Do solar panels work in the cold?
Many people are surprised to learn that solar panels in winter conditions can actually improve their performance, further minimizing the drop in production due to snow on the panel or the loss of daylight hours. The photovoltaic (PV) technology in solar panels is actually able to more efficiently convert sunlight to power when they are colder. Further still, the panels are also able to catch the sunlight that reflects off the snow, adding to what the panels themselves could receive throughout the day.
What if I want to clear the snow from my panels?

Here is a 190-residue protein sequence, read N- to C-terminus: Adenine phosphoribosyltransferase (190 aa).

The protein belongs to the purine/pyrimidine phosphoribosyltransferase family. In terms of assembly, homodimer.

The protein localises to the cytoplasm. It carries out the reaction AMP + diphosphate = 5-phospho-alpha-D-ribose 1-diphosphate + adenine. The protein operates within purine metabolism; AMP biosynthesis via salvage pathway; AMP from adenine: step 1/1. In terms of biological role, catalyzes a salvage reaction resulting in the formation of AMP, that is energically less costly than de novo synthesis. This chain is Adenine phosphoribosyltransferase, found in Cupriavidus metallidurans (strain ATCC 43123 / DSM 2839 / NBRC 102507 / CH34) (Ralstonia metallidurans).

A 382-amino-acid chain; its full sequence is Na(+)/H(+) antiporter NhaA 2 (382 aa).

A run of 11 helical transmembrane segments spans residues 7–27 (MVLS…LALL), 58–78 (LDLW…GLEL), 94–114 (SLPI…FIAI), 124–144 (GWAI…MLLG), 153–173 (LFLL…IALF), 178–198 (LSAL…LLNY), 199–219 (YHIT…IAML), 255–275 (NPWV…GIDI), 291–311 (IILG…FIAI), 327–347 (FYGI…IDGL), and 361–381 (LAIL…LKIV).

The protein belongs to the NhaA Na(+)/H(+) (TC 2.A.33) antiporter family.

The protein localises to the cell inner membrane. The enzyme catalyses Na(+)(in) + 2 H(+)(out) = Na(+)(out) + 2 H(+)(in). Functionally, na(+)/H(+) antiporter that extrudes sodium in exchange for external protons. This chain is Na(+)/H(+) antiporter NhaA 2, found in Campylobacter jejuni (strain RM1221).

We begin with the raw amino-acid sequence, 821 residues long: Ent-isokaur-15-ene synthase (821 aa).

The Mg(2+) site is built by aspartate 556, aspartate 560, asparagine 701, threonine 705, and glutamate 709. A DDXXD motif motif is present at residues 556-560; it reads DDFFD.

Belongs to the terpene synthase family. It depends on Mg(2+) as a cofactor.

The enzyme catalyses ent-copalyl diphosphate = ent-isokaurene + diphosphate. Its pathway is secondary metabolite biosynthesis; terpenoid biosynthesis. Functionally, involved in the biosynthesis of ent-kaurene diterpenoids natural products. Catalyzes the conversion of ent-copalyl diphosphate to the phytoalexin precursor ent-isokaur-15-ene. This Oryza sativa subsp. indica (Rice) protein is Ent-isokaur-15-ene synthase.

Now, some customers have solar arrays that are easier to access and are willing to put in some effort to optimize their system for every possible ounce of performance. If you fall into this camp, there are a few tips we’ve received over the years we can share. If you have a roof rake, use it to clear the area beneath the panels so that snow has a place to slide to when it sheds from the panels. Without being raked, the sun will hit the snow and cause it shed from the panels and onto your roof, but with a little extra help this process will speed up. If you have flat plate solar hot water collectors or solar photovoltaic modules, you can also attach a piece of foam pipe insulation on the edge of your roof rake and use it to gently clear snow from the actual panels (we’ve also heard that a few strips of duct tape to dull the edge of the roof rake works).